As global issues emerge when ecological and socio-economic interests cross borders, intercultural issues (situations) arise from the interaction of people with different cultural backgrounds. In this interaction, each party’s way of thinking, believing, feeling and acting are interpreted by the other. This process can be smooth if there are not extreme differences between cultures and individuals are open to learning about and accepting those differences. But intercultural interactions can also face miscommunication and misunderstanding. In the worst cases, these misunderstandings degenerate into negative stereotypes, discrimination and violent conflict.

More than in other domains of knowledge, global competence requires engaging with controversial issues. Schools can provide a safe space in which students can explore complex and controversial global issues that they encounter through the media and their own experiences.

The list of relevant global or intercultural issues that can be introduced to children and young people in school is a long one. There have been recent attempts to systematise these complex sets of issues into a coherent sequence of lessons and learning materials at all curriculum levels (IBO, 2012[18]; Oxfam, 2015[19]; Reimers, 2017[20]). A curriculum should pay attention to the following four knowledge domains: culture and intercultural relations; socio-economic development and interdependence; environmental sustainability; and global institutions, conflicts and human rights. Teaching these four domains should highlight differences in opinions and perspectives, questioning concepts such as “truth” and “information”. For example, while examining inequalities in economic development across the world, the teacher can explain that there are different interpretations of what development means and implies, inciting students to measure development according to different metrics.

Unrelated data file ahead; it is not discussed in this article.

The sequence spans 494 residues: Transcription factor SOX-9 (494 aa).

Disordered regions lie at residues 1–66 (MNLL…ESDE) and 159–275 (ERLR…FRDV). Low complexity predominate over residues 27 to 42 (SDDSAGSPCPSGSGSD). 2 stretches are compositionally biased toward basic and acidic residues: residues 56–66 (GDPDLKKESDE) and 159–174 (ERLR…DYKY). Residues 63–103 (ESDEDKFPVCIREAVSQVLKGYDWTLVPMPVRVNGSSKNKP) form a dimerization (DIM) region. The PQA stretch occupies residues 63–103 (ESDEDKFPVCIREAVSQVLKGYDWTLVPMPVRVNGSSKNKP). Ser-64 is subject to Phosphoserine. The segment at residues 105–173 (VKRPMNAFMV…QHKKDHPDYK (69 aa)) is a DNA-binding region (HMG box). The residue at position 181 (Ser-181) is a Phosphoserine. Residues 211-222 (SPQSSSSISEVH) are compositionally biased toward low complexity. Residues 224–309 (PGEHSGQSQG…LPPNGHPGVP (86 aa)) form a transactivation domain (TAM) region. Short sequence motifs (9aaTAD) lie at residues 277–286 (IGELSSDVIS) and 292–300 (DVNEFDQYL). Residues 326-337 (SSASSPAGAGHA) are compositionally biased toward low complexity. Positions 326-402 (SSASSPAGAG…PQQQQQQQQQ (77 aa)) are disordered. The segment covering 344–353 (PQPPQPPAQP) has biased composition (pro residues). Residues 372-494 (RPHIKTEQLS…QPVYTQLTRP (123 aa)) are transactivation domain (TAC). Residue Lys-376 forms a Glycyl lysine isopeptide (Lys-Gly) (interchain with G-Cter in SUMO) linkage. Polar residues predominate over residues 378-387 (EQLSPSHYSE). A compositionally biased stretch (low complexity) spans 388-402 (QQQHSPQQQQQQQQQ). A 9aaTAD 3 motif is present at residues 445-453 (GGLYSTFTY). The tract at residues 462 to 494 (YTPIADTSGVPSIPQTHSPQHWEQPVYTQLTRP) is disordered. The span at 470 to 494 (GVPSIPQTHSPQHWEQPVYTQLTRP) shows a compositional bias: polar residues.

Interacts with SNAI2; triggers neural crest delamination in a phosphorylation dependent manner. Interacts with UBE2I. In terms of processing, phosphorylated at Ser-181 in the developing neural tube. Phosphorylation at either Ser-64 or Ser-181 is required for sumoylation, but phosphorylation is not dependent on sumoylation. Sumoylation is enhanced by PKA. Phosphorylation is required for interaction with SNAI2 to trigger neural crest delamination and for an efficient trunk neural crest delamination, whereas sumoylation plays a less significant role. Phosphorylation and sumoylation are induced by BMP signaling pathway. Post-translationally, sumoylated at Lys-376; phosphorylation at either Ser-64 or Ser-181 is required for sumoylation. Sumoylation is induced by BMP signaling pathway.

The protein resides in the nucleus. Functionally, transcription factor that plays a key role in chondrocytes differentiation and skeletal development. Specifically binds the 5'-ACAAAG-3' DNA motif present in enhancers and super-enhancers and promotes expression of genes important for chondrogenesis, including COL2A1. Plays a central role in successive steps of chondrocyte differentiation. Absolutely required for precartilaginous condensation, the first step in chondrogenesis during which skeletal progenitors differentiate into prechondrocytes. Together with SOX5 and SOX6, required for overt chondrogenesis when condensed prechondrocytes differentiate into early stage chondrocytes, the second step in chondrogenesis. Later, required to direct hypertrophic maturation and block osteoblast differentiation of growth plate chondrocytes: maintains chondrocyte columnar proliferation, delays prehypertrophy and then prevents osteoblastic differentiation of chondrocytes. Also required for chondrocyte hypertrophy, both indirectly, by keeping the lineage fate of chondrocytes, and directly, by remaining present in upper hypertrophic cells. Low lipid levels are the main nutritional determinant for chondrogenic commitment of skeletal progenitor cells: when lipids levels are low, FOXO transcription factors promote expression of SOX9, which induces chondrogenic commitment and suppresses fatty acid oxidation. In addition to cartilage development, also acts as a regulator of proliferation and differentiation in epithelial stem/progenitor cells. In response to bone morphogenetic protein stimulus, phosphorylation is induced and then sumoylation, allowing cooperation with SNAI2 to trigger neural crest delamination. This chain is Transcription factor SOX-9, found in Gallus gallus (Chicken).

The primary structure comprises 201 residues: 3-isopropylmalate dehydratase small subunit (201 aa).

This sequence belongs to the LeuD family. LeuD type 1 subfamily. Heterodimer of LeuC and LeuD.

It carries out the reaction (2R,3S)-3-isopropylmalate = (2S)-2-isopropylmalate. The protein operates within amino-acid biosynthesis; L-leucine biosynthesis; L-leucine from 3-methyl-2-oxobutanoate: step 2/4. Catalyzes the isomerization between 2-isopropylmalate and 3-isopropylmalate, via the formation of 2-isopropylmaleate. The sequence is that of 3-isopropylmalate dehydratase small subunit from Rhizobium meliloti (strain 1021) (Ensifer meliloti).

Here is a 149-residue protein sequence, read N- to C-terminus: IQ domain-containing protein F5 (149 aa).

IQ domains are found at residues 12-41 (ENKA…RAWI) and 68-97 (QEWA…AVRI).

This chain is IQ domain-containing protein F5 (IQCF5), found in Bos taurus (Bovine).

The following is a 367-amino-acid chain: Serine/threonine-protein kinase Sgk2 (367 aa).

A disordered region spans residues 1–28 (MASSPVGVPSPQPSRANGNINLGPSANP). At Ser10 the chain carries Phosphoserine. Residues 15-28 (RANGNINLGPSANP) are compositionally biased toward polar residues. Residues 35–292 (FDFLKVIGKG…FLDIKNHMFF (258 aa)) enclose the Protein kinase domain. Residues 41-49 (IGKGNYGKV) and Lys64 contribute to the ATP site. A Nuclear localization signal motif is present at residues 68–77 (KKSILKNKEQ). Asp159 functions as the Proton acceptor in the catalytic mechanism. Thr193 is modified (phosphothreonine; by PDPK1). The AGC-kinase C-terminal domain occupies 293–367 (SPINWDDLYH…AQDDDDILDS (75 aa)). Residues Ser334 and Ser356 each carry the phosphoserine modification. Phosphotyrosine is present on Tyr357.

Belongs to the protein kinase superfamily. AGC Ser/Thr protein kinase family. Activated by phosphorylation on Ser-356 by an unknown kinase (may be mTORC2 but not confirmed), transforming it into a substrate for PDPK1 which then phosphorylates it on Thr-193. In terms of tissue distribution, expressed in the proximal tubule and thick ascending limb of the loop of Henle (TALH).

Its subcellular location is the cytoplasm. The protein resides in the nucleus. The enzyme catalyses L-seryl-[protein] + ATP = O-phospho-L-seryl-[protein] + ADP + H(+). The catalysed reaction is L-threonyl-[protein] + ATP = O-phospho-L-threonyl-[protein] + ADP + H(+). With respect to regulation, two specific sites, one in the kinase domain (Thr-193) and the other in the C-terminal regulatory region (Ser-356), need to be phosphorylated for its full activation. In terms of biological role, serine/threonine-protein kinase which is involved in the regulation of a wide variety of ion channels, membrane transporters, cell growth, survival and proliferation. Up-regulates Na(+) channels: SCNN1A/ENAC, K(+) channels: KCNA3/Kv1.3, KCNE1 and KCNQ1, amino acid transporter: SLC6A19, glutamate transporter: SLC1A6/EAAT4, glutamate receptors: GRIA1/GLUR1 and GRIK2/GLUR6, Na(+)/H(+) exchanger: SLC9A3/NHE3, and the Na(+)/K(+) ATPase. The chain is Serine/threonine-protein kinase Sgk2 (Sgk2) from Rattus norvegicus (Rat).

The first key domain of knowledge for global competence relates to the manifold expressions of culture and intercultural relations, such as languages, arts, knowledge, traditions and norms. Acquiring knowledge in this domain can help young people become more aware of their own cultural identity, help them understand differences and similarities among and within cultures, and encourage them to value the importance of protecting cultural differences and diversity. As they engage in learning about other cultures and individual differences, students start to recognise multiple, complex identities and avoid categorising people through single markers of identity (e.g. black, white, man, woman, poor, rich). Students can acquire knowledge in this domain by reflecting on their own cultural identity and that of their peers, by analysing common stereotypes towards people in their community, or by studying illustrative cases of conflict or successful integration between cultural groups.

The domain of socio-economic development and interdependence refers to the study of development patterns in different regions of the world, with a focus on the links and interdependences between societies and economies. Students can analyse, at different levels of complexity and in developmentally appropriate ways, the many forms of globalisation, such as international migration, transnational production, global brands and technologies. By doing so, students can start to make sense of how local, national and global processes jointly shape the development patterns of countries, and the inequalities in opportunities available to individuals.

Students need a solid foundation in environmental issues in order to promote and support sustainability. Learning activities in the domain of environmental sustainability help students understand the complex systems and policies surrounding the demand for and use of natural resources.